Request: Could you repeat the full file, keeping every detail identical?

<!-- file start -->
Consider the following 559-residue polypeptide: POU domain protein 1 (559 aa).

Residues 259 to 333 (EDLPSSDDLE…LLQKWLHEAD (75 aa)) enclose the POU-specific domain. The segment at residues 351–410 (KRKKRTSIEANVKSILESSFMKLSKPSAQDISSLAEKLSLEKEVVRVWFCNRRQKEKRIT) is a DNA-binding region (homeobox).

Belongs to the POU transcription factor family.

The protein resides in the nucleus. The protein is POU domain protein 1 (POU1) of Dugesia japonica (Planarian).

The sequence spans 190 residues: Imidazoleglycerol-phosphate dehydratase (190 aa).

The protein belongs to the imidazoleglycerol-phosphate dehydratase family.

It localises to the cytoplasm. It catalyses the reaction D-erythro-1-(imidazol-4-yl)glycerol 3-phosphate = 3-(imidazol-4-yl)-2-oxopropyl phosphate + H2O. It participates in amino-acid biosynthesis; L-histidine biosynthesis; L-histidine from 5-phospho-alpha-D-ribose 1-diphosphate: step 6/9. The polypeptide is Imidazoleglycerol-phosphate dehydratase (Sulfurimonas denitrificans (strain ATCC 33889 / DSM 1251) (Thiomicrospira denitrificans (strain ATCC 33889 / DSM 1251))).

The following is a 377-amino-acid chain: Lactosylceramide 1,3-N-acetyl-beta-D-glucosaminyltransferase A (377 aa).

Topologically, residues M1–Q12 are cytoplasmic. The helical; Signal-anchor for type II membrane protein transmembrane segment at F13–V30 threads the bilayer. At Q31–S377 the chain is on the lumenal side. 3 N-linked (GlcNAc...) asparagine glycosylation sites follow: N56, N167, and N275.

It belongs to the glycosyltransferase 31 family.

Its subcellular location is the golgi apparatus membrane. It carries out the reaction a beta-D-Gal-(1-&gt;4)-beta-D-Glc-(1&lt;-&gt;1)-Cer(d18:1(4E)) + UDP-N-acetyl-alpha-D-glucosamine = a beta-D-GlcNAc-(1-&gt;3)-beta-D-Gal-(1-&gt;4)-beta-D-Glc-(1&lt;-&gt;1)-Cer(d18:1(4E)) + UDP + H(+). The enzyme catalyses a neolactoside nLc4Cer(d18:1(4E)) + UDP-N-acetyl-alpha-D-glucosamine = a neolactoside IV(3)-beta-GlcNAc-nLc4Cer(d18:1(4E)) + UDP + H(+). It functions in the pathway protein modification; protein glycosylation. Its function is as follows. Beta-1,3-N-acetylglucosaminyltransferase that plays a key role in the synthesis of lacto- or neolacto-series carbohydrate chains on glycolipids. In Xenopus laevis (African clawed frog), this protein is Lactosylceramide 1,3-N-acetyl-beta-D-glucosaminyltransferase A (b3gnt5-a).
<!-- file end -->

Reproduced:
Consider the following 559-residue polypeptide: POU domain protein 1 (559 aa).

Residues 259 to 333 (EDLPSSDDLE…LLQKWLHEAD (75 aa)) enclose the POU-specific domain. The segment at residues 351–410 (KRKKRTSIEANVKSILESSFMKLSKPSAQDISSLAEKLSLEKEVVRVWFCNRRQKEKRIT) is a DNA-binding region (homeobox).

Belongs to the POU transcription factor family.

The protein resides in the nucleus. The protein is POU domain protein 1 (POU1) of Dugesia japonica (Planarian).

The sequence spans 190 residues: Imidazoleglycerol-phosphate dehydratase (190 aa).

The protein belongs to the imidazoleglycerol-phosphate dehydratase family.

It localises to the cytoplasm. It catalyses the reaction D-erythro-1-(imidazol-4-yl)glycerol 3-phosphate = 3-(imidazol-4-yl)-2-oxopropyl phosphate + H2O. It participates in amino-acid biosynthesis; L-histidine biosynthesis; L-histidine from 5-phospho-alpha-D-ribose 1-diphosphate: step 6/9. The polypeptide is Imidazoleglycerol-phosphate dehydratase (Sulfurimonas denitrificans (strain ATCC 33889 / DSM 1251) (Thiomicrospira denitrificans (strain ATCC 33889 / DSM 1251))).

The following is a 377-amino-acid chain: Lactosylceramide 1,3-N-acetyl-beta-D-glucosaminyltransferase A (377 aa).

Topologically, residues M1–Q12 are cytoplasmic. The helical; Signal-anchor for type II membrane protein transmembrane segment at F13–V30 threads the bilayer. At Q31–S377 the chain is on the lumenal side. 3 N-linked (GlcNAc...) asparagine glycosylation sites follow: N56, N167, and N275.

It belongs to the glycosyltransferase 31 family.

Its subcellular location is the golgi apparatus membrane. It carries out the reaction a beta-D-Gal-(1-&gt;4)-beta-D-Glc-(1&lt;-&gt;1)-Cer(d18:1(4E)) + UDP-N-acetyl-alpha-D-glucosamine = a beta-D-GlcNAc-(1-&gt;3)-beta-D-Gal-(1-&gt;4)-beta-D-Glc-(1&lt;-&gt;1)-Cer(d18:1(4E)) + UDP + H(+). The enzyme catalyses a neolactoside nLc4Cer(d18:1(4E)) + UDP-N-acetyl-alpha-D-glucosamine = a neolactoside IV(3)-beta-GlcNAc-nLc4Cer(d18:1(4E)) + UDP + H(+). It functions in the pathway protein modification; protein glycosylation. Its function is as follows. Beta-1,3-N-acetylglucosaminyltransferase that plays a key role in the synthesis of lacto- or neolacto-series carbohydrate chains on glycolipids. In Xenopus laevis (African clawed frog), this protein is Lactosylceramide 1,3-N-acetyl-beta-D-glucosaminyltransferase A (b3gnt5-a).